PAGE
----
Recruit and hire great people who fit the culture. Use your tested definition in job postings and interviews. As part of your hiring process, determine what a “fit” is, and what it isn’t. Train hiring managers, and develop behavioral interview questions that will help determine fit.
Ask for feedback and adjust accordingly. Once you feel you’ve developed a great culture it’s easy to get complacent. But workplace cultures can shift – changes in leadership, business downturn, overly rapid growth, or external pressures, etc. Do a periodic check-up to ensure that all parts of your culture are healthy and if not, review, adjust and get back on track.
How would you currently rate your company culture? Here’s an idea: Interview a cross-section of your employees and see whether they all describe it the same. If not, go back to the steps above.
Till next time,
Or better yet, A LOT!
Let’s face it. Work environments are pretty stressful these days. The constant push to get more done (often with fewer resources and less time) can take a toll on your mood, your health, and your relationships. But here’s the thing. Adding a little levity to your day will not only help you get more done, it will improve your mood, your health and your relationships!
How great is that?
In a recent Fast Company article, “The Surprising Ways Humor Can Improve Your Culture,” author Harvey Deutschendorf outlined five reasons why putting some humor into your work culture “can have you laughing all the way to the bank.”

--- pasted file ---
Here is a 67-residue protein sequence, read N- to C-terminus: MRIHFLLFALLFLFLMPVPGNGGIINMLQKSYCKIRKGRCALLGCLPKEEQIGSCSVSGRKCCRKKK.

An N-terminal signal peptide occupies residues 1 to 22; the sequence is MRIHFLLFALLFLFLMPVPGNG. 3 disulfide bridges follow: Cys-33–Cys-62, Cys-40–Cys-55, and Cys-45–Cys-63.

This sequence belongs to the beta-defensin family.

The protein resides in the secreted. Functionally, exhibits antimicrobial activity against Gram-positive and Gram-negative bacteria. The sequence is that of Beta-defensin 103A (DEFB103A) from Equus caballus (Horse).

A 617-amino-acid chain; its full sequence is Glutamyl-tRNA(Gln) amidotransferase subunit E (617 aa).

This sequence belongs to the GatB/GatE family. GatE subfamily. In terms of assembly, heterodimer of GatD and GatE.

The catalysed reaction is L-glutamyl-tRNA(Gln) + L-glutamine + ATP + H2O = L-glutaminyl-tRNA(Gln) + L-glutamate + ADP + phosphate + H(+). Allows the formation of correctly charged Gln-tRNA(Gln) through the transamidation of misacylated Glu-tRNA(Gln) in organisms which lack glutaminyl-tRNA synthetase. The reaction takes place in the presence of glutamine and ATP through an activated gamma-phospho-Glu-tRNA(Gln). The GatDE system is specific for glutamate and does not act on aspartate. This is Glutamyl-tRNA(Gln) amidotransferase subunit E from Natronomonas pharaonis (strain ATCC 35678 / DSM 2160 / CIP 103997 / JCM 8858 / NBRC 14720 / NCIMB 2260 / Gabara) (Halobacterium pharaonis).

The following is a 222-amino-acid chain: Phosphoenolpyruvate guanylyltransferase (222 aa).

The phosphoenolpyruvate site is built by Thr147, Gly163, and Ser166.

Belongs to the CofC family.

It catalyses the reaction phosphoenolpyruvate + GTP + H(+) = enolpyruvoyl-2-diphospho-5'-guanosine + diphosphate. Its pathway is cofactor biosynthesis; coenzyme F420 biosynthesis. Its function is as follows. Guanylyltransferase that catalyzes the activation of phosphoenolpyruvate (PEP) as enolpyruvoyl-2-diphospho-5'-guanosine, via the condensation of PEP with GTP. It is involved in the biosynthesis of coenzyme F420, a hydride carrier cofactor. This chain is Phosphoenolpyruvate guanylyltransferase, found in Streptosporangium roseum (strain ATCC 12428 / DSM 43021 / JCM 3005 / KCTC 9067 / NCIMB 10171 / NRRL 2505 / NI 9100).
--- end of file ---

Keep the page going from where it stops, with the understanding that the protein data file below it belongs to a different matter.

1. It lowers stress and improves motivation
2. It builds stronger relationships
3. It helps you show appreciation
4. It improves your health
5. It makes for smoother transitions
If you know me, or have been following my blogs, then you know that I’m a major advocate for infusing some fun and laughter into the workplace. In fact, I wrote about the benefits of laughter early last year. In addition to the benefits Deutschendorf describes above, research shows that laughter contributes to increased creativity, improved problem solving, and enhanced memory.
I’ve seen how this works firsthand. Back in my hi-tech corporate days, I was asked to create a strategy that would improve communication and integrate the cultures of a number of newly acquired teams located on multiple campuses. The teams included senior managers, individual performers and all levels in between. The challenge was that they were not, and were not going to be, under one roof. And there was a fair amount of cultural resistance in becoming part of the new organization. I definitely had my work cut out for me!